Rita Hayworth and husband James Hill visit Italian actor Rossano Brazzi on set, Paris, circa 1958.
Specimen proof for ‘Capitol’ Type, designed in 1931 by K H Schaefer
distracted by Anton’s trousers: the original and the best - Zigeunerbaron
as this is my 5000th post, I thought I would do something erudite and thoughtful and you know, intelligent, something that represents the true me
this is it
Happy Birthday Jack Cardiff: 18th September 1914 - 22nd April 2009
For his inventions, imagination and sheer audacity, there has never been another colour cameraman like Jack Cardiff…Jack’s lighting and composition in Black Narcissus and The Red Shoes would have infuriated Delacroix, because he couldn’t have done any better himself, in imagination or in chiaroscuro. - Michael Powell.
You begin to see flourishes, with a camera cut, or a piece of composition, or the length of a shot; you begin to realise that he’s using the lens like brushstrokes. It’s a painting he’s made…Paintings that moved, extraordinarily, moved not only visually, but emotionally and psychologically also. - Martin Scorcese.
I wouldn’t start to dare to compare myself to what Turner did, but I’ve learnt a lot of lessons from Turner. You should be bold, and you should go out and do something that’s different and bold, and that’s the whole essence of photography in a sense. - Jack Cardiff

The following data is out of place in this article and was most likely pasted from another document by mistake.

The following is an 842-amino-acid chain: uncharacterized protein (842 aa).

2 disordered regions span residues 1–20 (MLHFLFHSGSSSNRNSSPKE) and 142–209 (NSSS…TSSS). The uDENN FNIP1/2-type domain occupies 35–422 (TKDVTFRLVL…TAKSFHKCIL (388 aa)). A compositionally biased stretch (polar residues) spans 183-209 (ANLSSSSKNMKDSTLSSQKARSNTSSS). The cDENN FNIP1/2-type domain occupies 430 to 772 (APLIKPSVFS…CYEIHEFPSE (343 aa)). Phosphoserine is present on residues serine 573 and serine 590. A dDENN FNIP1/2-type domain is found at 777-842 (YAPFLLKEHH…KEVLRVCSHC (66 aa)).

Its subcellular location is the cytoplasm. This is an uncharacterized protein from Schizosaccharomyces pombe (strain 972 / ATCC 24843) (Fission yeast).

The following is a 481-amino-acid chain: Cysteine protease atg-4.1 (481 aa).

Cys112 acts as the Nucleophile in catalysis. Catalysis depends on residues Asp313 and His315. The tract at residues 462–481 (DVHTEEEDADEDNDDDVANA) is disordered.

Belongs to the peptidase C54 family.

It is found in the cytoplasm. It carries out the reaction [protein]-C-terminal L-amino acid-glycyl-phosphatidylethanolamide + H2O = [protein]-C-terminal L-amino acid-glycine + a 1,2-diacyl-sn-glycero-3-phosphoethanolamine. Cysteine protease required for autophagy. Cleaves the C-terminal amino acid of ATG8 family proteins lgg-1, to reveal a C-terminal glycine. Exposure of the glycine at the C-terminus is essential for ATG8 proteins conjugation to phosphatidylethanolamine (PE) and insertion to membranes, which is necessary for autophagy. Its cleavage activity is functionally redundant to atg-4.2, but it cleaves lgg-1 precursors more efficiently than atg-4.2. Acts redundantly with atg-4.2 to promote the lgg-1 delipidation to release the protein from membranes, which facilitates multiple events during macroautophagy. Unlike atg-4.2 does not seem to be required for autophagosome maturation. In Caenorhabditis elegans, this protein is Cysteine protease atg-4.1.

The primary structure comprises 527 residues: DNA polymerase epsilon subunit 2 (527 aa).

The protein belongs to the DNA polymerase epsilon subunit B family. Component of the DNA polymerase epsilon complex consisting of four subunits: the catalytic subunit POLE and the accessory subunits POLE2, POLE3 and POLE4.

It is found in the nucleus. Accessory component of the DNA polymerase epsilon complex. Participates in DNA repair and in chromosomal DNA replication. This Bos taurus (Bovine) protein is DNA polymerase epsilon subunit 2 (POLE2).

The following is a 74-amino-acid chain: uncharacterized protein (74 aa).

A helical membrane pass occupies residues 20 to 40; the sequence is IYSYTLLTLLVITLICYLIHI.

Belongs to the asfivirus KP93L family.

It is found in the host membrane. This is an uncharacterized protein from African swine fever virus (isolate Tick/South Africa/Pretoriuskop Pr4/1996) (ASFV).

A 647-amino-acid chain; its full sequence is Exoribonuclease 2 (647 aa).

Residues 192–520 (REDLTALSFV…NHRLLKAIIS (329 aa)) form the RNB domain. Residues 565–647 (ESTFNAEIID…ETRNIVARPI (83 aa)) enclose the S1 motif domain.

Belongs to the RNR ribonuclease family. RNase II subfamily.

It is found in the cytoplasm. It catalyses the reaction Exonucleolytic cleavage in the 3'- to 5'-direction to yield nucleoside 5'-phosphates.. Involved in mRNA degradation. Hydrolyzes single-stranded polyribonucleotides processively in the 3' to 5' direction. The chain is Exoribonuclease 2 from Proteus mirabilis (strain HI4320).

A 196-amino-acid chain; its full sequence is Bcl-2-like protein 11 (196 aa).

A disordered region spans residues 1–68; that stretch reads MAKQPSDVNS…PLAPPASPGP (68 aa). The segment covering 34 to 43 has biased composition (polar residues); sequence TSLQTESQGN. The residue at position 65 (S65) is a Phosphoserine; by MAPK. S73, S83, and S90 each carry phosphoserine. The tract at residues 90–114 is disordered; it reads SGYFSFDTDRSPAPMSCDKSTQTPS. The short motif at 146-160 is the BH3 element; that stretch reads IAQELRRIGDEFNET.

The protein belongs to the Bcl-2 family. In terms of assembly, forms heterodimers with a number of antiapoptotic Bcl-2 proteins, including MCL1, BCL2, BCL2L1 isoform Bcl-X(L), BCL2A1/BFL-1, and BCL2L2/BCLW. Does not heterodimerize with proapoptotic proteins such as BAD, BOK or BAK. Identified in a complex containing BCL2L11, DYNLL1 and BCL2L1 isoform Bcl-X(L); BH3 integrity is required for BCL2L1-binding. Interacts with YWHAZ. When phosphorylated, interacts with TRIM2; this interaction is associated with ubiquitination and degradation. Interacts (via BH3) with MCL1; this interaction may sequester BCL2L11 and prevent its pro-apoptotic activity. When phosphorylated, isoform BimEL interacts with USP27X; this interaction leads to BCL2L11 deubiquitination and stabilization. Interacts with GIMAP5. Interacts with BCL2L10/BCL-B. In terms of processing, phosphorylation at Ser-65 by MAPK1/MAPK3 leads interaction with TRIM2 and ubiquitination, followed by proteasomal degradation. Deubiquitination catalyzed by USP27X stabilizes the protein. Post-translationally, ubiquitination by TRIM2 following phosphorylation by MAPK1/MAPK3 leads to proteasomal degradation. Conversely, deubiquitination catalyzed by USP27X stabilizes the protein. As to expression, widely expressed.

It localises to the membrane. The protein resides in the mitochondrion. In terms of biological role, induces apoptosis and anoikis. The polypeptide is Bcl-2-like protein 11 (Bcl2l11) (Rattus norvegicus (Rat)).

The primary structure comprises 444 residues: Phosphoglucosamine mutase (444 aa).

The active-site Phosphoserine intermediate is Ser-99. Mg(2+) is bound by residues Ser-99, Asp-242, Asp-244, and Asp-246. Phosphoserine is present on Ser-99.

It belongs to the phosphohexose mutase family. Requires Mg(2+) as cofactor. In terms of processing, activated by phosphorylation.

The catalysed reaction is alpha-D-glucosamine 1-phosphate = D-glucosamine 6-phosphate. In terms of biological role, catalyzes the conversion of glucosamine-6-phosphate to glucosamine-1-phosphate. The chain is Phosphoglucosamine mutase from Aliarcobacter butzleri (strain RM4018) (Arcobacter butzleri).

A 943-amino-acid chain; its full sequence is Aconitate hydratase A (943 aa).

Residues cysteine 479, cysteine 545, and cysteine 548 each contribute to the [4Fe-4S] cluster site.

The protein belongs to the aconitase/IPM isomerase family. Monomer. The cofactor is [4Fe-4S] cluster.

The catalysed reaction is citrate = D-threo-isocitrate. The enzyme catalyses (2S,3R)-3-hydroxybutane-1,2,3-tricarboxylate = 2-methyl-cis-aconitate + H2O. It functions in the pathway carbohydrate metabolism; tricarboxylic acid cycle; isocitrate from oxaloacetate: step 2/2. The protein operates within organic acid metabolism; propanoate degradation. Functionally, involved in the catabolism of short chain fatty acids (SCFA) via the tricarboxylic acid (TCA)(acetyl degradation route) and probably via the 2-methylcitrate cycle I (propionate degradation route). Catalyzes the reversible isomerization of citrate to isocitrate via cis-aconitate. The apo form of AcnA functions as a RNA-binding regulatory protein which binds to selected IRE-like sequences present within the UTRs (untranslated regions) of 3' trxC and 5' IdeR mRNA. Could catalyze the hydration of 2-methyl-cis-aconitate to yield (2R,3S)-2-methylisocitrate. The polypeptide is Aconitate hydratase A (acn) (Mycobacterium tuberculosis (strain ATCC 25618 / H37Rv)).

The best way of seeing how fabulous Jack’s work is - other than watching it of course - is to watch Cameraman (2010) Craig McCall’s documentary about him, filmed when Jack was still around and working, in the mid 2000s. Not only is is informative and entertaining, you also get to meet Jack, who is bloody lovely.
Roger Livesey, postcard from Photoplay, 1946
Day 8 of Star Wars Challenge - Best Scene: A New Hope
It’s your father’s lightsaber. This is the weapon of a Jedi Knight. Not as clumsy or random as a blaster. An elegant weapon for a more civilized age. For over a thousand generations, the Jedi Knights were the guardians of peace and justice in the old Republic, before the dark times, before the Empire.
During the early 1940s, Jack Cardiff worked as cinematographer on a handful of ‘Information’ documentary shorts, shot in technicolor, including these, shot on locations as varied as small Scottish Islands, the many parks of London, and the Wedgewood Pottery in Stoke-on-Trent.
You can watch them (and lots of others) at the British Council Film website.